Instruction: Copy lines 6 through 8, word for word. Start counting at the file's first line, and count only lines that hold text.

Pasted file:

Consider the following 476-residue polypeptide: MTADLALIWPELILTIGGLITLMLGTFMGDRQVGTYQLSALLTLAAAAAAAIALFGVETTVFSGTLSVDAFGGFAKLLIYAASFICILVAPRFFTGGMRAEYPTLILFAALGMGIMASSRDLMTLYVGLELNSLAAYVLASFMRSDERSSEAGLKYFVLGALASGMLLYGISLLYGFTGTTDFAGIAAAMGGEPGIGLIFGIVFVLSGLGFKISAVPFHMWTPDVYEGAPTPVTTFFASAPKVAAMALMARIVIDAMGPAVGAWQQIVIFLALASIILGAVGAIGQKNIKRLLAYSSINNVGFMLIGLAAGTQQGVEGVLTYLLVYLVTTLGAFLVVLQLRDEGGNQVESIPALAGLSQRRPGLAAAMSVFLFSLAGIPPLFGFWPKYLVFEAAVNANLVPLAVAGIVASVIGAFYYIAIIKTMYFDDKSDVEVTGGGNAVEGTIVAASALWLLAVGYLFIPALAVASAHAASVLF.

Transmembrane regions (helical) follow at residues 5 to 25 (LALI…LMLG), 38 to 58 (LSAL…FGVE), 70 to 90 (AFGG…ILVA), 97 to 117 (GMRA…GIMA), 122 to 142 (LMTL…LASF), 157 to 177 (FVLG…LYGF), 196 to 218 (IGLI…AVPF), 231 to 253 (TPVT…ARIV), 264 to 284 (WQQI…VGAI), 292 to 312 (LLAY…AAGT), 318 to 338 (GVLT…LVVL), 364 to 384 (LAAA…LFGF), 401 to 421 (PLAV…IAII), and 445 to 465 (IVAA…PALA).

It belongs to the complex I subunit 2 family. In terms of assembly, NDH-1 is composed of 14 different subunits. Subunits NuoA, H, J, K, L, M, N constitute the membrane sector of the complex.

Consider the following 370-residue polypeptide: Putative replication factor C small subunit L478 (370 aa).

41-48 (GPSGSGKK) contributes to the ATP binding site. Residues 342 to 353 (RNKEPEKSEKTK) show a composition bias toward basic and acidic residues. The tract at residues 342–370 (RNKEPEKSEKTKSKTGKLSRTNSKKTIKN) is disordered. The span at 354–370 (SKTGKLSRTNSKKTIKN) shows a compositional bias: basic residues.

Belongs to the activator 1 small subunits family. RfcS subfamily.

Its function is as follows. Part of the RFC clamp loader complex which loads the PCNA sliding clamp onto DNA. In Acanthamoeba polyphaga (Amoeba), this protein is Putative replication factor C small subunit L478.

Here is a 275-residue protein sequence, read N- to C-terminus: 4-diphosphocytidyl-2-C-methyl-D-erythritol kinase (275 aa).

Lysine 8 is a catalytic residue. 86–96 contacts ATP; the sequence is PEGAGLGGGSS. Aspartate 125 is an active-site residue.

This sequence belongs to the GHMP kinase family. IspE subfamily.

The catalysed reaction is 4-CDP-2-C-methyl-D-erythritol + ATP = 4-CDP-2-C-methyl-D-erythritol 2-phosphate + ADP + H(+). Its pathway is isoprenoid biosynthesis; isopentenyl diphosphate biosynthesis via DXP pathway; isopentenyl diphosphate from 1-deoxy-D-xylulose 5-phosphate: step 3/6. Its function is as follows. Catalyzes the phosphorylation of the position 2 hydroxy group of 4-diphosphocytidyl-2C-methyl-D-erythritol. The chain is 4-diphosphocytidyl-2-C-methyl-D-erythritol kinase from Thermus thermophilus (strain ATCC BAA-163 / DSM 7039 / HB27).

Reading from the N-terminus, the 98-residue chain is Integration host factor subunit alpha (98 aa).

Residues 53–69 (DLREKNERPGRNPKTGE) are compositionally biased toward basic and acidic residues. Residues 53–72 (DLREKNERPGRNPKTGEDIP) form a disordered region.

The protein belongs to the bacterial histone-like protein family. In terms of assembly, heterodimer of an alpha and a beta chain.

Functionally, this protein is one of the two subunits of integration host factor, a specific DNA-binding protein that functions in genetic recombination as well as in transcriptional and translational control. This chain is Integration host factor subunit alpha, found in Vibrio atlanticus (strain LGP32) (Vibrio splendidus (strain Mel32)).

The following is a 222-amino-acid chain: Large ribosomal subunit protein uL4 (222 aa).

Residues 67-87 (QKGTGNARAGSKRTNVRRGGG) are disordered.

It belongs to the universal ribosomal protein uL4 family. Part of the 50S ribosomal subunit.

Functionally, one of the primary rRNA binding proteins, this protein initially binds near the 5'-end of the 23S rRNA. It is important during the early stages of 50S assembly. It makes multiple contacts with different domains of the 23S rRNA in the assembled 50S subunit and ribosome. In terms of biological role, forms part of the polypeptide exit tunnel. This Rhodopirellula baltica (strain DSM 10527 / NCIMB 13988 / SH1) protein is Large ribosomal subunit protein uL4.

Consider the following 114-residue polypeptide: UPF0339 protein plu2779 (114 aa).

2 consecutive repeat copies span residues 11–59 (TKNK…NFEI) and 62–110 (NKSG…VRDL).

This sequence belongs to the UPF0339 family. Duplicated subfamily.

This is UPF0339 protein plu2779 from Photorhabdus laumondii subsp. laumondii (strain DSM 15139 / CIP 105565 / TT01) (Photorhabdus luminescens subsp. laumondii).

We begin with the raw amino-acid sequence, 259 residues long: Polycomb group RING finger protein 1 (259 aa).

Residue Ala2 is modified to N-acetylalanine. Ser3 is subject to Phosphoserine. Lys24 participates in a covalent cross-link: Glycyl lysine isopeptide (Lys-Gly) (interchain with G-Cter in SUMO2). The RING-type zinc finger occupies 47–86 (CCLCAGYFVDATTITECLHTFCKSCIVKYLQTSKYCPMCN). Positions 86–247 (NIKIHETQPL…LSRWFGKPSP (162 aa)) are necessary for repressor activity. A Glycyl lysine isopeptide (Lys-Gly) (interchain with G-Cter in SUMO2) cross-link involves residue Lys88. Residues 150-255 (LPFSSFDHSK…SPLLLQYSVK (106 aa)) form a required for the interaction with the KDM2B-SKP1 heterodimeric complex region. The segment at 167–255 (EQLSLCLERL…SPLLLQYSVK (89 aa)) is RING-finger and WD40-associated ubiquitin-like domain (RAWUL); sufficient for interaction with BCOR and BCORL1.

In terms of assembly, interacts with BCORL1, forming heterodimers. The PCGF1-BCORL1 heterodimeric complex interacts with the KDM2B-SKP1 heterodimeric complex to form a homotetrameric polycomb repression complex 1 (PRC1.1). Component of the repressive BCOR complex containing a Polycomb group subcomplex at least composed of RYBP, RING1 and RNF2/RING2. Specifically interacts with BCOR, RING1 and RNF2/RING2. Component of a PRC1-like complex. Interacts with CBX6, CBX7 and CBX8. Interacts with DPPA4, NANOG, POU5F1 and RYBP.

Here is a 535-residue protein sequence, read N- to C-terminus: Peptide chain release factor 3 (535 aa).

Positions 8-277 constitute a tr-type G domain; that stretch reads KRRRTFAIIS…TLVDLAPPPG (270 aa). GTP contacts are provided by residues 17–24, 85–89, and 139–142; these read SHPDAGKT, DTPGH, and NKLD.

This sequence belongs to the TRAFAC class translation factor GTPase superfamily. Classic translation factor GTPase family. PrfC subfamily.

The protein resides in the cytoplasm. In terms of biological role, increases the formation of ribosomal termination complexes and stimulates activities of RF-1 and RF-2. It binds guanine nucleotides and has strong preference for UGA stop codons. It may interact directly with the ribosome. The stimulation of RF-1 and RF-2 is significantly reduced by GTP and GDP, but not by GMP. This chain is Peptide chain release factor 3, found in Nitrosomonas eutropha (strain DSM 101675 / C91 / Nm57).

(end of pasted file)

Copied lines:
Belongs to the activator 1 small subunits family. RfcS subfamily.

Its function is as follows. Part of the RFC clamp loader complex which loads the PCNA sliding clamp onto DNA. In Acanthamoeba polyphaga (Amoeba), this protein is Putative replication factor C small subunit L478.

Here is a 275-residue protein sequence, read N- to C-terminus: 4-diphosphocytidyl-2-C-methyl-D-erythritol kinase (275 aa).